What Films to Watch at TIFF This Year (and How to Watch Them)
Representation and style.
Still from Night of Kings.
As with most events this year, the Toronto International Film Festival has been adjusted for a COVID-19 world, offering a hybrid of in-person and online screenings. The in-person viewings will be a mix of limited-capacity-indoor, drive-through, and open-air-cinema options, while virtual screenings, which are geo-locked to Canada, will be available through Chromecast or the festival’s app.
With a focus on first-rate international cinema and Canadian creativity, TIFF 2020’s lineup “reflects [the] tumult” of the year, according to Cameron Bailey, co-head and artistic director of the festival. Returning to the foundational values of the festival, the lineup is a testament to cinema and its influence on society, telling stories from a range of Black, Indigenous, women, and people of colour creatives.
From neo-noir to mythological fantasy, we’ve rounded up 10 recommended films that you should check out at this year’s TIFF.
A neo-noir set in a Toronto-meets-1990s-Brooklyn alternate timeline, Akilla’s Escape tells a story of the international drug trade and the generational violence in the context of Black lives. The film, by Canadian director Charles Officer, brings a level of subtlety and intellectualism to a topic typically sensationalized in the media.
Based on a 2012 study by Thomas King, Inconvenient Indian is a documentary that looks at the continuous colonization of Indigenous peoples in North America. Directed by Michelle Latimer, the film weaves together movie and archival footage, dance, and visual arts along with interviews with community workers, hunters, and film artists to probe history in order to reveal hard truths.
Night of the Kings
A young man incarcerated in Côte d’Ivoire’s largest prison must tell a story throughout the night to save his life and keep the prison from crumbling into chaos in the latest film from Philippe Lacôte. Flowing between fairy tale and drama, Night of the Kings both defies genre and quietly meditates on the power of storytelling.
One Night in Miami…
Regina King’s feature directorial debut One Night in Miami… turns back time and reality to a fictional night in 1964 where a meeting between Malcolm X, Muhammad Ali, Sam Cooke, and Jim Brown takes place in a Miami motel. Based on the play of the same name by Kemp Powers, the film sways between lighthearted banter and probing philosophy, questioning the place of Black celebrities in a world of discrimination.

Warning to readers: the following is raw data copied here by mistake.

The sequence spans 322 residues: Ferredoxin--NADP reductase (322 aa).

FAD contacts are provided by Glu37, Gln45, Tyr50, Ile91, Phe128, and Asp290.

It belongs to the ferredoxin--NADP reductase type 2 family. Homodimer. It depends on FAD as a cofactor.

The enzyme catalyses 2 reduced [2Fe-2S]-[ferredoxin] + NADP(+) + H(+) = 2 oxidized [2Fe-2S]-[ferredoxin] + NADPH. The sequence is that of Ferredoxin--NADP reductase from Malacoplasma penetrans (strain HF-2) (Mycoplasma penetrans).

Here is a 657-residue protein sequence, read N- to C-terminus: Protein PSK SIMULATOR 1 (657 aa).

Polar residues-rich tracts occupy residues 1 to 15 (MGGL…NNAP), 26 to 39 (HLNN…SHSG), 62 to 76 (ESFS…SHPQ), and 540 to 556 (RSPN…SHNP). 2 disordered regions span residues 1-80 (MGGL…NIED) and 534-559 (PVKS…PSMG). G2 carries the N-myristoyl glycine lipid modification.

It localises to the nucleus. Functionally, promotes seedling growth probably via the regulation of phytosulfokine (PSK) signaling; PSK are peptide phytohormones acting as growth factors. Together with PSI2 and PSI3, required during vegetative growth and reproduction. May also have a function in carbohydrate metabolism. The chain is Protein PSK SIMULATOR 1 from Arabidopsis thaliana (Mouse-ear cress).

Under the Open Sky
A drama directed by Miwa Nishikawa that follows a middle-aged former yakuza navigating life after serving a 13-year prison sentence, Under the Open Sky is both a character study and a consideration of the Japanese social welfare system.
Gaza mon amour
A satire on love and the absurdity of living, Gaza mon amour, the sophomore feature by twins Arab and Tarzan Nasser follows the unfolding of a quiet love between a fisherman and a tailor, and the comedic string of events that brings them together.
The New Corporation: The Unfortunately Necessary Sequel
The unfortunately necessary sequel to Jennifer Abbott and Joel Bakan’s award-winning 2003 documentary The Corporation is an update on the ways corporations present themselves as socially responsible—a loose definition that ultimately threatens democratic freedoms. Featuring interviews with the likes of Anand Giridharadas, Robert Reich, Alexandria Ocasio-Cortez, and U.S. congresswoman Katie Porter, The New Corporation offers a cutting look at the current corporate climate of neoliberalism.
This short, part of TIFF’s Short Cuts program, directed by The Office’s Zach Woods, and featuring Will Ferrell, William Jackson Harper, and Fred Hechinger, follows the comedic mishaps that occur when a therapy session goes astray.
The Haisla mythological trickster, Wee’git, is at the centre of this fantasy series that follows an Indigenous teen’s struggle to support his dysfunctional family while coming to terms with a mythological presence in his life. Based on Eden Robinson’s novel, Trickster is a nod to Indigenous storytelling and imagery in a contemporary setting.
A Suitable Boy
Closing the festival and based on Vikram Seth’s 1993 novel—one of the longest English novels published in a single volume—A Suitable Boy is a six-episode series depicting the lives of a sister- and brother-in-law navigating post-partition India. Parental expectations loom heavily on their shoulders against a backdrop of a newly independent India and an approaching election in this sweeping story.
Photos courtesy of TIFF.
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